How effectively does the school promote educational success for Māori, as Māori?

The school’s curriculum ensures Māori students experience aspects of their identity, language and culture in school life and learning. The school continues to place a strong emphasis on Māori succeeding as Māori. The proportion of Māori students on the school roll has increased to 12%.

Māori students appreciate the opportunities they have to learn through Māori contexts in many learning areas. All students can learn te reo and tikanga Māori from Year 9 to Year 13. A growing number of school events and protocols are including Māori content or influence. This includes students participating in mihi whakatau, waiata and haka.

School leaders are building meaningful relationships with their whānau Māori and local iwi. The school values the haka the local runaka gifted to the school which explains the school’s place in the area and the school's RISE values.

The board sets meaningful annual goals to increase the recognition, place and achievement levels of Māori in the school.

Teaching staff are increasing their awareness and knowledge of te ao Māori, including cultural competencies as set out in Tātaiako. These competencies have been appropriately included in the school’s performance-management expectations. This inclusion will support teachers and leaders to continue to grow their knowledge of and confidence with cultural competencies. 

4 Sustainable Performance

How well placed is the school to sustain and improve its performance?

The school is well placed to sustain and improve its performance. Trustees, school leaders and teachers work within a culture of reflection and improvement. They want to continue to improve the overall school curriculum and systems to provide better outcomes for students. The board:

  • has developed a useful manual to guide its operations
  • is well informed and supported by the principal and other senior leaders.

The board has refined its charter, including targets, to make it more relevant and useful. ERO agrees with the board that trustees continue with this refinement.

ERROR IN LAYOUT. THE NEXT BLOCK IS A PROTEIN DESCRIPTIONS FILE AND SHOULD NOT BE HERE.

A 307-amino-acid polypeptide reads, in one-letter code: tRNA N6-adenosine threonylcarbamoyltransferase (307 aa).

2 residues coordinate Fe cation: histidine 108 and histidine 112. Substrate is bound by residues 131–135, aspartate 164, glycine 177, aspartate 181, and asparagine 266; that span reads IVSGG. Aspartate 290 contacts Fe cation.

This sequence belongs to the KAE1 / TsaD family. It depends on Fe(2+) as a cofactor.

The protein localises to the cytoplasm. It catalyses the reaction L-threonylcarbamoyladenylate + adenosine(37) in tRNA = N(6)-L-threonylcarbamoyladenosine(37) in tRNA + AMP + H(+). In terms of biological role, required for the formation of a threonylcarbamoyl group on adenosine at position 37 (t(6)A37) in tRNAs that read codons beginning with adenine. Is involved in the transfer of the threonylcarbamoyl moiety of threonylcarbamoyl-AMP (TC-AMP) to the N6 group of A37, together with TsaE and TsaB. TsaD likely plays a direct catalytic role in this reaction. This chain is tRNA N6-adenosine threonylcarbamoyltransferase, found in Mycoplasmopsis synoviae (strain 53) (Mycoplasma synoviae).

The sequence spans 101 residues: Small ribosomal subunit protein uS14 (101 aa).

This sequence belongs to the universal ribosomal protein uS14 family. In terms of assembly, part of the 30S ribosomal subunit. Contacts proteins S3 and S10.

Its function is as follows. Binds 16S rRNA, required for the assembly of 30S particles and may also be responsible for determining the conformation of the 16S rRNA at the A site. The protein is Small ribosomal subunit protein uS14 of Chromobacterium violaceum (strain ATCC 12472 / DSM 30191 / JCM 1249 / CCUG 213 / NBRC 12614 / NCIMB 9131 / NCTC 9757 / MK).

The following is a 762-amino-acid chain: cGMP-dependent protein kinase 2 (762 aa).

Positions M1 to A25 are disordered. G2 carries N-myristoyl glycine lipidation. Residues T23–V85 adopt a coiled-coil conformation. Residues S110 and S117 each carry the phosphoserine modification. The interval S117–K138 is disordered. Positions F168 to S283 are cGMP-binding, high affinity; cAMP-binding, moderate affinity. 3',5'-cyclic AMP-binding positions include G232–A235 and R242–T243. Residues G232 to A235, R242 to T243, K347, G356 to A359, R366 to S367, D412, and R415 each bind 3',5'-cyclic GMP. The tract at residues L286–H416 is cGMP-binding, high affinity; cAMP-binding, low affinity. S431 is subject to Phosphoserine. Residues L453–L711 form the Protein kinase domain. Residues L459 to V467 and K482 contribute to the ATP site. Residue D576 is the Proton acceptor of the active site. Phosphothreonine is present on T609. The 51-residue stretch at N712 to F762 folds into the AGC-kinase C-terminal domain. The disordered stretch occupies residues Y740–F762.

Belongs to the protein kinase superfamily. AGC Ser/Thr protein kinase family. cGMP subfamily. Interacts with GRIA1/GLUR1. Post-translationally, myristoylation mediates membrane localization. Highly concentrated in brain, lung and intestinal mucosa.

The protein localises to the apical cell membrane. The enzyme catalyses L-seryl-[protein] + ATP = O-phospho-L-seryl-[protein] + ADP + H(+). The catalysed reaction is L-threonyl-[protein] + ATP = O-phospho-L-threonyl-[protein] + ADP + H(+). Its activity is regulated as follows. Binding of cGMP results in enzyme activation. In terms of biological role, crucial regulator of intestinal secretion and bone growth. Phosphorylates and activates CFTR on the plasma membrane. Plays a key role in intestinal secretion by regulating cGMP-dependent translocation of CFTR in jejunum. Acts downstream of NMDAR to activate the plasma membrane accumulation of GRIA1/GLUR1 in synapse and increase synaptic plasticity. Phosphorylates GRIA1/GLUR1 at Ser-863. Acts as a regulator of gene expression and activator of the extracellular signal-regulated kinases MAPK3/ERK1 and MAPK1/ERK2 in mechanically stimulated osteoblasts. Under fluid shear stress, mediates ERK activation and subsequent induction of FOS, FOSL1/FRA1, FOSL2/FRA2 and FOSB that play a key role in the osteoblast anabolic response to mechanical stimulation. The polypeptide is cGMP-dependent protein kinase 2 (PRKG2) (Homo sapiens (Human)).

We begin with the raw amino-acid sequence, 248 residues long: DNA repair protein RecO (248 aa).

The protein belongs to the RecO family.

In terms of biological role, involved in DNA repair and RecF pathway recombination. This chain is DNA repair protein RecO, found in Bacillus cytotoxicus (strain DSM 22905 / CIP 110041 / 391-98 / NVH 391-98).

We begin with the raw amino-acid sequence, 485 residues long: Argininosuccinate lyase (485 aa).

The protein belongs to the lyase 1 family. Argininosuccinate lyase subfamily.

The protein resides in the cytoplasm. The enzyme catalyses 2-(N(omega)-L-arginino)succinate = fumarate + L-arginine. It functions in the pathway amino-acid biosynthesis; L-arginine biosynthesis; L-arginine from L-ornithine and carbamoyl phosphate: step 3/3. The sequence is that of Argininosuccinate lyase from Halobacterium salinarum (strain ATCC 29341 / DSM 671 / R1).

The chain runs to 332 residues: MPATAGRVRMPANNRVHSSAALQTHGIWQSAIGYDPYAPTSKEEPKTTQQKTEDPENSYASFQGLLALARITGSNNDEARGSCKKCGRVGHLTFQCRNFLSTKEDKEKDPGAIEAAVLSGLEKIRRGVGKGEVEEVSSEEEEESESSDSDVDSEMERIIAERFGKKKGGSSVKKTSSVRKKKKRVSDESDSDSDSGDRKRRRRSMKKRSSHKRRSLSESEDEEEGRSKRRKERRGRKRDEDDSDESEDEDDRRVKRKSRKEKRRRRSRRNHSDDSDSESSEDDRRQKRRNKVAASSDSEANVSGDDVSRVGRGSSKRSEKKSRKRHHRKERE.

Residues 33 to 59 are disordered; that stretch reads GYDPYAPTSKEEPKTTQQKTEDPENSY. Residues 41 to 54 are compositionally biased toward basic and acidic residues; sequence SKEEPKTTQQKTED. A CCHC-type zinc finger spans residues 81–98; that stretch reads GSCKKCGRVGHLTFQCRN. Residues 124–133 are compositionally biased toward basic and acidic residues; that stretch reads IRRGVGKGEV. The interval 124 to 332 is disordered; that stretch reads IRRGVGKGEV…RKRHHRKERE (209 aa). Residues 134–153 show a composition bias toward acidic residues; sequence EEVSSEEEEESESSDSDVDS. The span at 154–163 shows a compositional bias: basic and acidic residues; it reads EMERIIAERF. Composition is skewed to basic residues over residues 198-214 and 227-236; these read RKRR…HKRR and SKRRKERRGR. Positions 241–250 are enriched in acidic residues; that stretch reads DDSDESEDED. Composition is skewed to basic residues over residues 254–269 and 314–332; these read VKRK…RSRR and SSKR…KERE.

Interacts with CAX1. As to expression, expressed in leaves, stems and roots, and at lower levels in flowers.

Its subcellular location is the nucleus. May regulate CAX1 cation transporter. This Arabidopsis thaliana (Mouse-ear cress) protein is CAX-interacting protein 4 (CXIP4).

School leadership is building relational trust and effective collaboration at all levels of the school. Staff members feel well supported in their various roles and responsibilities. School morale has improved. The principal is building potentially useful, educationally focused relationships with other educational institutions and forums.

School leaders have taken a strategic approach to raise NCEA achievement levels, and student engagement in Years 9 and 10. This includes coherent goals from the school charter through to department and individual goals, and related professional learning and development.

The senior leadership team is implementing robust processes to build and enhance teaching practices. These include:

  • an improved appraisal system
  • departmental reporting that focuses on what is working well and what needs to change to improve outcomes for students
  • increased focus on the use of analysed student-learning information to guide and evaluate teaching and learning
  • shared expectations for school-wide behaviour and the management of behaviour.

Next steps

Trustees and school leaders should extend their inquiry and internal-evaluation practices. This includes:

  • more deliberate and systematic processes and reasoning with a continued focus on positive outcomes for learners
  • developing a framework for evaluation that contains such things as key questions, principles and stages to guide practice.

Provision for international students

The Education (Pastoral Care of International Students) Code of Practice 2016 (the Code) was introduced on 1 July 2016. The school is aware of the need to update its policies and procedures to meet the new code requirements.

At the time of this review there were 54 international students attending the school.

The school has begun to align its policies and procedures to meet requirements for the 2016 Code.

Board assurance on legal requirements

Before the review, the board of trustees and principal of the school completed the ERO Board Assurance Statement and Self-Audit Checklists. In these documents they attested that they had taken all reasonable steps to meet their legislative obligations related to:

  • board administration
  • curriculum
  • management of health, safety and welfare
  • personnel management
  • financial management
  • asset management.

During the review, ERO checked the following items because they have a potentially high impact on student achievement:

  • emotional safety of students (including prevention of bullying and sexual harassment)
  • physical safety of students
  • teacher registration
  • processes for appointing staff
  • stand-downs, suspensions, expulsions and exclusions
  • attendance.

Conclusion

Bayfield High School provides well for its students in a caring, settled and inclusive environment. Its curriculum is very responsive to students’ needs and abilities. Improved student engagement and achievement can be seen throughout the school. The board, leaders and other staff are focused on achieving the best outcomes for all students.

ERO is likely to carry out the next review in three years. 

Dr Lesley Patterson

Deputy Chief Review Officer Te Waipounamu Southern

22 December 2016

About the School 

Location

Dunedin

Ministry of Education profile number

382

School type

Secondary (Years 9 to 13)

School roll

533

Number of international students

54

Gender composition

Girls: 56% Boys: 44%

Ethnic composition

Māori

Pākehā

Pacific

Asian

Other

11%

73%

1%

13%

2%

Special Features

Administrative responsibility for London House Activity Centre and Dunedin/North Otago Alternative Education

Review team on site

September 2016

Date of this report

22 December 2016

Most recent ERO reports

Education Review

Education Review

Education Review

February 2013

August 2009

December 2005